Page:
Why is the way I breathe so important?

The way we breathe can have a major impact on multiple bodily functions. You may not realise that a lot of physical symptoms that we experience everyday can be related to poor breathing patterns. The most common breathing dysfunctions I see in clinical practice are hyperventilation and mouth-breathing, which often occur together. It is important to recognise that breathing dysfunction is not a disease in itself – it is rather ‘dys-functional’ as opposed to ‘functional’ breathing, which ideally maintains the body in a state of balance without using excess energy and resources.

Hyperventilation Syndrome (HVS) is defined as breathing in excess of the body’s needs, which reduces the level of carbon dioxide in the blood below normal range. Believe it or not, maintaining carbon dioxide levels is actually important for healthy functioning of our bodies. Lowered carbon dioxide levels from hyperventilation increase the body’s pH or ‘alkalinity,’ which triggers a series of adaptive changes that produce symptoms (see flowchart below):

Chaitow. L, Bradley. D & Gilbert. C (2014) Recognising and Treating Breathing Disorders, 2nd Edition, Churchill Livingstone Elsevier

What are the consequences of not breathing well? Why and how does this happen?

As you can see in the flowchart above, there can be multiple consequences that arise from hyperventilation or ineffective breathing. The possible symptoms of HVS or over-breathing are not just limited to those listed above.

Stress or traumatic events cause us to feel anxious, which supercharges our sympathetic nervous system, the part of the nervous system responsible for dealing with danger or perceived threat. This then triggers over-breathing (hyperventilation) which only further exacerbates the anxiety, creating a vicious cycle. When the body is on ‘high alert’ we can develop the sensation of ‘butterflies in the stomach’ and tense muscles, especially in the upper body (chest, neck, shoulders and jaw). These muscles begin to ache and it is at this point that people may come to see their osteopath with back pain, neck pain, jaw pain or headaches, often unaware that the underlying culprit may in fact be the way they are breathing!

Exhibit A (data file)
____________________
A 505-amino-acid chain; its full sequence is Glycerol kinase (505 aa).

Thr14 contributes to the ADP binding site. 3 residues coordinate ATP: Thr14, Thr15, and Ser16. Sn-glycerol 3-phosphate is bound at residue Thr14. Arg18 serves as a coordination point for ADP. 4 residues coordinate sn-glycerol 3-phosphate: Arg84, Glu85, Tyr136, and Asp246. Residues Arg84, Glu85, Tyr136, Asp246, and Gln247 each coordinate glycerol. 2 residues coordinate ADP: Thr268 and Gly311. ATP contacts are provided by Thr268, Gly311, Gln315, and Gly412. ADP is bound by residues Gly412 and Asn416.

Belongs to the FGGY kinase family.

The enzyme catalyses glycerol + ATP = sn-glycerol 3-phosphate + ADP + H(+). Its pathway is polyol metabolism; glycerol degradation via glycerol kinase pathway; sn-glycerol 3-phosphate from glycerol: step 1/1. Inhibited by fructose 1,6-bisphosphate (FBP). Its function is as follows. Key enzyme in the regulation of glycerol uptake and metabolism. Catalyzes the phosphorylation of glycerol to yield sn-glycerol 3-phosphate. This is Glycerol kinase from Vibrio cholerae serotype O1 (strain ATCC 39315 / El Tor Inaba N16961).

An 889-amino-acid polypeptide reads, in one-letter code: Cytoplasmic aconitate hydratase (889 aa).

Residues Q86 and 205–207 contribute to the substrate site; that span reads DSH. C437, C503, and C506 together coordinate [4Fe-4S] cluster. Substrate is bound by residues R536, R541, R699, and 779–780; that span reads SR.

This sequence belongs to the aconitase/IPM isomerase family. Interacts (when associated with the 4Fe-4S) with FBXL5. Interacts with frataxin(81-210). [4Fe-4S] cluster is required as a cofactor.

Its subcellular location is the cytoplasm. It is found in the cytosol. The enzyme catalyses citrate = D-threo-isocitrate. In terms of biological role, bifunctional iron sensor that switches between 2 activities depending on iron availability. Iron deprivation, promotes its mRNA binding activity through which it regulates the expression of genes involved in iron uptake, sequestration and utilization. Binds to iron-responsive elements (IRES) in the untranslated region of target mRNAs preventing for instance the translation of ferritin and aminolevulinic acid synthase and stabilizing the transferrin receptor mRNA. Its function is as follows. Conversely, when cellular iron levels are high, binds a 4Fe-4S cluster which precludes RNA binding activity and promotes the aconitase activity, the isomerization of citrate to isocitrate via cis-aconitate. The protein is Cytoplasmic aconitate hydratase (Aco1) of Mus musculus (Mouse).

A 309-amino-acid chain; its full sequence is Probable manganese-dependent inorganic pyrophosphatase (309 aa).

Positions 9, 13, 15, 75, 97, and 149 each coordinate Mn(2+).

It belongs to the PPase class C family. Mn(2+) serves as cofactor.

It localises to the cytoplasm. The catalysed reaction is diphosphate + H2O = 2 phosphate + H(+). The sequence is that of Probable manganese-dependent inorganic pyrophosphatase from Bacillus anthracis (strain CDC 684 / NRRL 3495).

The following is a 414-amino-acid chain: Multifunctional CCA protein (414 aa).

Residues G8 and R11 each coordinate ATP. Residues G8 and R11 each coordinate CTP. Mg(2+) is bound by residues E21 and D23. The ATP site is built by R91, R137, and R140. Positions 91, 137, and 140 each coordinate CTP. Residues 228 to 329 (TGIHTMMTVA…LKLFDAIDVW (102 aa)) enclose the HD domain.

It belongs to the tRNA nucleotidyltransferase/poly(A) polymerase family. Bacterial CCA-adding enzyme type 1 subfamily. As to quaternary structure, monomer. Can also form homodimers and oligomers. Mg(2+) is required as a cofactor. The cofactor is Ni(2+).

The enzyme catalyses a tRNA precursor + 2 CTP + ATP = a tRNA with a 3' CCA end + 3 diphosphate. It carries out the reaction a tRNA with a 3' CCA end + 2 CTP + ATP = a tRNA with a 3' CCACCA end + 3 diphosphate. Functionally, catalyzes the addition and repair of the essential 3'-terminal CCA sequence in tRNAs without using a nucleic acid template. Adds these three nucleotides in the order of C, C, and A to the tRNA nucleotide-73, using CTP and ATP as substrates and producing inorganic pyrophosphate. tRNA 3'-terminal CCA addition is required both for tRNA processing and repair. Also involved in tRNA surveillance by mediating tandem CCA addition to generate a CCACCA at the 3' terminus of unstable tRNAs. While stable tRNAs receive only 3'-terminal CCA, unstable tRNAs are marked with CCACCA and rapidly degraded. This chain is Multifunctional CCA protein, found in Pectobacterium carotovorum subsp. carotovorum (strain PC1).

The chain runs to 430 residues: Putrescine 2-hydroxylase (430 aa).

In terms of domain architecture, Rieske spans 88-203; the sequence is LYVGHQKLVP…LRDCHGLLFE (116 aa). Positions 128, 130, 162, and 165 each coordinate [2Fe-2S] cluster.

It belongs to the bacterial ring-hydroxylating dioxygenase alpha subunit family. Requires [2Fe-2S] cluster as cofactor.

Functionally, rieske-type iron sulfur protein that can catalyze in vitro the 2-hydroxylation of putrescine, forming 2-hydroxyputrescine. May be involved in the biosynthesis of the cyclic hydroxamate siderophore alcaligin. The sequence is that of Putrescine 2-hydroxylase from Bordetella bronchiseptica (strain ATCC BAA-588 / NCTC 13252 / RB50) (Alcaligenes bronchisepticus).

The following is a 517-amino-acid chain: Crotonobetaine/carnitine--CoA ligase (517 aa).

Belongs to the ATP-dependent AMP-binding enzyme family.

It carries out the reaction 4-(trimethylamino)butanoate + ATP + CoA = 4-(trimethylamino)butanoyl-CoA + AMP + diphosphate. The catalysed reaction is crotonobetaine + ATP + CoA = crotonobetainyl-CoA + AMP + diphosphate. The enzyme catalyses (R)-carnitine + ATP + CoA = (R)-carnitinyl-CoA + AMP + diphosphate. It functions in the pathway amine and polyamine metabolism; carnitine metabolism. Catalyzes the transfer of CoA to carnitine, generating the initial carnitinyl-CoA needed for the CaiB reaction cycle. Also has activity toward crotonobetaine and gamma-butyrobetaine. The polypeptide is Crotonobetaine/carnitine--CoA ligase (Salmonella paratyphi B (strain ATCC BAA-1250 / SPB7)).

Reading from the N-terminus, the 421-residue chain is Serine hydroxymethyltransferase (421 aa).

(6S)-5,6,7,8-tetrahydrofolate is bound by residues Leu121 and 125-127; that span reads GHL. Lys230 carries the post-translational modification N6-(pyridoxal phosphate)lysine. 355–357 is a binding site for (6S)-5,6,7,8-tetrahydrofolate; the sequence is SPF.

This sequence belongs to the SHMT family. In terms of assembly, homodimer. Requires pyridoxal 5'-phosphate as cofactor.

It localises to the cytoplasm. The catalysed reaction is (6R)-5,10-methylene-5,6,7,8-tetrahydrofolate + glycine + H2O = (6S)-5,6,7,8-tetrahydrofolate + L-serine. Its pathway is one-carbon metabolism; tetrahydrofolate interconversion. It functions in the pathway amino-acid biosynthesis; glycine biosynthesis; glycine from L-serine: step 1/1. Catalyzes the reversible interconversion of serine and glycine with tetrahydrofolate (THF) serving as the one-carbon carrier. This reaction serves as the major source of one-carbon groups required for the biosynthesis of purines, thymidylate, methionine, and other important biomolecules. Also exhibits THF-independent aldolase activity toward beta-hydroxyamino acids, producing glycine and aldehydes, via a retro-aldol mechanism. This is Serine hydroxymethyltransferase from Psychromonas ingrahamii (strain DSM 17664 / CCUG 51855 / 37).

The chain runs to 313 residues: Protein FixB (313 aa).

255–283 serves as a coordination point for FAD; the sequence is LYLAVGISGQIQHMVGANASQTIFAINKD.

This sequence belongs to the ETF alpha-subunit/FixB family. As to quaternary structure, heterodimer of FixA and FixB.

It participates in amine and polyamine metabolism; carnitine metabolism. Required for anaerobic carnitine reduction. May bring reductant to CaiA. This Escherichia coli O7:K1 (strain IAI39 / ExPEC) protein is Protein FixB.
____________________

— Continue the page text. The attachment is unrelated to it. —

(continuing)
The vicious cycle continues as due to upper body tension, breathing may become more rapid. As excess carbon dioxide is lost through over-breathing, the blood becomes more alkaline. As the body wants to restore a state of balance, the kidneys will excrete calcium into the urine in an attempt to increase the blood’s acidity. Loss of calcium further contributes to increased muscle tension and even muscle pain, cramping and altered heart rhythms!

Additional symptoms of HVS and mouth-breathing can also include voice disorders (dysphonia), sleep apnoea, snoring, frequent sinus infections and chronic cough (of no explained medical cause). If you think about it, most of us have experienced at least one of these symptoms at various times in our life!

How can I improve my breathing?

There are simple breathing exercises that can be performed on a daily basis to help reduce hyperventilation or inefficient breathing. These exercises (if performed correctly and regularly) can reduce muscle tension and sensations and symptoms of anxiety, as well as potentially reducing the frequency of sinus infections, snoring, chronic cough and voice hoarseness. Breathing exercises are tailored to the individual’s presenting problem, health status, physical capabilities and lifestyle. These exercises typically involve teaching clients how to slow down their breathing, encouraging deeper breathing (‘diaphragm breathing’) and the use of the deep abdominal muscles and pelvic floor to assist with voice production.

About Catherine

Dr Catherine Coventry (Registered Osteopath) has previous experience working alongside a Buteyko Breathing Therapist in Newcastle. Catherine has also personally experienced the benefits of ‘breathing retraining’ to address her own chronic cough (associated with exercise) and chronic sinus infections and hayfever. As a singer Catherine also understands the importance of breathing for optimal vocal performance. She has worked with singers and sufferers of chronic dry cough to optimise voice production and reduce symptoms of throat irritation, pain and tightness. Catherine also frequently works with athletes to improve breathing for sports performance, as well as working with anxiety sufferers and patients with generalised neck, back and shoulder pain and stiffness.

Book an appointment with Catherine online at www.ogosh.com.au or phone our friendly team on (03) 4202 0446 or (03) 5255 5040 to discuss how Catherine can help you to achieve your health goals.